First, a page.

Michael Hibberd ($446,000, Tom) V Heath Shaw ($497,000, Leighroy)

Remember this guy? Old mate Hibbo? The former Bomber turned-Demon has fallen off the radar over the past year or so. This was largely because of the ban put in place to prevent certain Essendon players from competing in the entirety of the 2016 campaign. Whilst the Bombers managed to secure many of their banned stars, Hibberd saw his future elsewhere and in the most recent trade period, made the move to Simon Goodwin’s mob in exchange for pick 29 and a swap of late selections.

Image result for michael hibberd s.afl.com.auHis Demon career didn’t get off to the brightest of starts, succumbing to an achilles injury which kept him sidelined for the final JLT match and the first four rounds. But since he has come into the side, Hibberd’s ability to find and distribute the football with precision has been integral to the Melbourne back-line. So far this season, Hibbo has produced scores of 97, 84 and 73. With an average of 26 disposals and 4.6 marks, Hibberd has slotted back in well.

If it wasn’t for his pre-season injury, I have no doubt many more coaches would’ve jumped on board the defender who, as a result of the discount, was available for sub-450k. And he is still very cheap for the sorts of scores we can expect to see. At $446k, Michael is more than $150k less than the uber-premium defenders and is reliable for an average of at-least 80 points.

Hibberd is one of those guys who hasn’t, and I dare say probably never will manage to hit great heights in terms of his Fantasy output, having only peaked at an average of 89 back in 2014. But what he does offer is consistency – you know you’re going to get your 80-90 points per week.

No-one quite knew how the banned Bombers would perform this year. Will they have enough in the tank to be able to run out games? So far the answer appears to be yes for Hibbo. He’s spending an average of 84% time on ground and, as Hibbo continues to adapt back  into the AFL environment further improvement is likely.

Like Heater, Michael Hibberd has a break-even of 72 ahead of this weeks games. I think it’s pretty safe to say he’ll exceed that mark and should make his owners plenty more cash beyond the bye rounds. Fair enough, I will concede that Shaw is the more likely of the two to press on and life his average back to the level it should be. There’s no denying it, Heater is the better Fantasy player but he isn’t having the same sort of influence of the half-back line for the Giants, with the likes of Zac Williams, Nick Haynes, Adam Kennedy and Nathan Wilson all having more of an impact. Hibberd, the Demons best kicker and capable intercept marker, is their first port of call in the back half. Will the Dee average more come seasons end? I’d probably say no. But Hibberd is cheaper and Shaw no longer plays a lone hand in the Giants backline.

If somebody told me during the pre season that it would take 7 rounds, that’s right 7, for Heath Shaw to register a Fantasy ton I’d have laughed and probably called them a wally (silently and under my breath of course) as I smugly walked away feeling superior in my Fantasy player picking abilities. Alas, as this season has shown, some of our most trusted veterans have gone and let us down and for some unlucky coaches, this has cost -$117,000 if you’ve had him since round 1. Ouch.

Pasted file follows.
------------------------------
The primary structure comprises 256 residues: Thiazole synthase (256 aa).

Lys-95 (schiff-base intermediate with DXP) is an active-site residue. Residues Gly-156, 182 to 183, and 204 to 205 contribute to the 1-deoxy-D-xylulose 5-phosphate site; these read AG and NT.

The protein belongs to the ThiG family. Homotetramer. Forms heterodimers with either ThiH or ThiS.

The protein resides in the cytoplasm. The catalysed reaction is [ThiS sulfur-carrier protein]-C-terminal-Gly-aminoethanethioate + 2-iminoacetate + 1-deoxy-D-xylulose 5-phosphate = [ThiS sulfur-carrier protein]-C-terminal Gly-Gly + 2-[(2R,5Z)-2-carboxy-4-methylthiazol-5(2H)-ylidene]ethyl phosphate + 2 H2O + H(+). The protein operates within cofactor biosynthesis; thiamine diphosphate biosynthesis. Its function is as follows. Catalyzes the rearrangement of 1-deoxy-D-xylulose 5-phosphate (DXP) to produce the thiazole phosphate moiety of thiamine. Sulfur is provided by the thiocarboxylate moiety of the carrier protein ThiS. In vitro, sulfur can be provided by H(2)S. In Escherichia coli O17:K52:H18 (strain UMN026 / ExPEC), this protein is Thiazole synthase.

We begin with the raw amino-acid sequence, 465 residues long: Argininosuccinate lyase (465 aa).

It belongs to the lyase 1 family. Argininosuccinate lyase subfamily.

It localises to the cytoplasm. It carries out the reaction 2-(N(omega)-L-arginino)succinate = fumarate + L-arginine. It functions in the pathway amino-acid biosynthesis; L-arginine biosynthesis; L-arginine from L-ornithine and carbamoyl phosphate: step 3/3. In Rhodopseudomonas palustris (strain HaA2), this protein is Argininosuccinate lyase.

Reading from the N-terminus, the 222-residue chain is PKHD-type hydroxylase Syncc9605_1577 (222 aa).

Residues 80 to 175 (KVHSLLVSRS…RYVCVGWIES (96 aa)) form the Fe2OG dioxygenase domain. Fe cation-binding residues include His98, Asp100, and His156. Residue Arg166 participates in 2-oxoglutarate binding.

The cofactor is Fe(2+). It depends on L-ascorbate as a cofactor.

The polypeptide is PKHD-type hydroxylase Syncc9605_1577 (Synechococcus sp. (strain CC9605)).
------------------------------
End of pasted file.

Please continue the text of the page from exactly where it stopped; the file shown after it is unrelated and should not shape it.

So what exactly has gone wrong? No seriously can someone please enlighten me? I’ve genuinely not been able to watch a GWS game all year so forgive my ignorance but I will still attempt to win this argument against Hibberd….. my god, how can we seriously be comparing Shaw against Hibberd? Oh how the mighty have fallen.

Image result for heath shaw gws s.afl.com.auOk, so from what I’ve looked into and from what my mates tell me, Shaw is still being his traditional kick happy self. Great! Case closed move on…. well not exactly, you see what Shaw is massively lacking at the start of this season is his insane amount of marks. Looking at his first 7 games of last year he averaged 9 marks per game as opposed to this year whereby he’s only averaging 5. Not to mention the fact that during those first 7 games in 2016 he had a string of games where he took 10,14,11 and 10 marks in rounds 4-7 inclusive. Comparing the start of 2016 vs the start of 2017 could go on for hours but the bottom line and realistically the most important point is that he is all round just not getting as much of the footy as what we’re used too, that’s it. Now as I said above please feel free to discuss why you think this is and enlighten me too. My best guess is perhaps a role change or maybe more focus is being put into Wilson/Williams and a changing of the guard is in motion?

From a Fantasy perspective, Shaw going missing is not a new thing (headache Heath anyone?) but usually he goes bang more often than not which makes his invisible days justifiable. That is EXACTLY what I’m angling for here. I genuinely think that it is still within the realm of possibility that Shaw can average 95-100 for the year. Admittedly he might need to borrow Travis Cloke’s controversial glove form last year to boost those marking stats, but it’s something that Shaw is extremely capable of.

With a break even of 72, it is highly likely that this is the cheapest Shaw will be for this year so jumping aboard now may prove to be a great value decision. Moreover, Shaw has a handy round 13 bye which would help those coaches who have a round 11 bye headache involving players like Doch/Simpson/Lloyd/Marchbank/Roberton and HIBBERD!!!

Picking Shaw now comes with a risk, but the reward at his current price is an extremely tempting proposition for many coaches out there. He is on the verge of dropping a huge 130+ score soon and my lord wouldn’t it be good to get him in a week before he does that?

Finally, history is everything and where as Shaw has averaged over 100 before, Hibberd has still yet to even average over 90…..

That wraps up another addition of versus. We hope the comparisons helped you gain more knowledge regarding these four defenders – all of whom are ‘in the mix’ for a top six defender spot. As always, hit Leighroy up on Twitter using the handle @leighroyDT. If you have any suggestions for future comparisons, this is the place to go. Best of luck for round 8!